IN the dusk of the evening the waterman brought his skiff under the overhanging hull of the Baltic steamer and rested on his oars, the little boat rising and falling gently in the swell of the river. A grimy, unshaven, second officer looked down from the open porthole and spat thoughtfully into the water. Apparently he did not see the swarthy-faced waterman with the tuft of grey beard, and as apparently the waterman was oblivious of his appearance. Presently the unshaven man with the faded gold band on the wrist of his shabby jacket drew in his head and shoulders and disappeared.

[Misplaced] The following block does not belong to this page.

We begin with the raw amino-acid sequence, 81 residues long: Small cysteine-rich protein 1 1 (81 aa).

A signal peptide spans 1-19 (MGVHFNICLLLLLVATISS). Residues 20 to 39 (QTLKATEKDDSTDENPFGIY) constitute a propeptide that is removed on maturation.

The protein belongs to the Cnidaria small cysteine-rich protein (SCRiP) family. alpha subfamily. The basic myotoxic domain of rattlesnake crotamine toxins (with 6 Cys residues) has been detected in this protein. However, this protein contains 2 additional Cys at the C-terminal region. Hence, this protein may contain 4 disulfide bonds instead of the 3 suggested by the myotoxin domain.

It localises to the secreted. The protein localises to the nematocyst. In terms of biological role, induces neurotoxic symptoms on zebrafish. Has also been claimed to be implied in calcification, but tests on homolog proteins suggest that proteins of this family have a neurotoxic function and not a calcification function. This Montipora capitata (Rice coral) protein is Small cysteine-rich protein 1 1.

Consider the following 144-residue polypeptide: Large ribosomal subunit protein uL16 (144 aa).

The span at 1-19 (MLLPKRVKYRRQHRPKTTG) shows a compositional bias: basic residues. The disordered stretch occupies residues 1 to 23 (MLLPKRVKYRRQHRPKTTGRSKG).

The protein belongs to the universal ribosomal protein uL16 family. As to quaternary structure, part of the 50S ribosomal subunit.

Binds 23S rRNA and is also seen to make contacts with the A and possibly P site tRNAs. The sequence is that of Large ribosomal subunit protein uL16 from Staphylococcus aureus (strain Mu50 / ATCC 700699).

A few seconds later a square wooden case was heaved through the porthole and fell with a splash in the water. For a moment one sharp corner was in sight, then it sank slowly beneath the yellow flood. A small black buoy bobbed up, and the waterman watched it with interest. To the buoy was attached a stout cord, and the cord was fastened to the case. He waited, moving his oars slowly, until the buoy was on the point of being sucked out of sight; then, with a turn of his wrist, he hooked an oar under the cord—literally hooked, for at the end of the short blade was a little steel crook.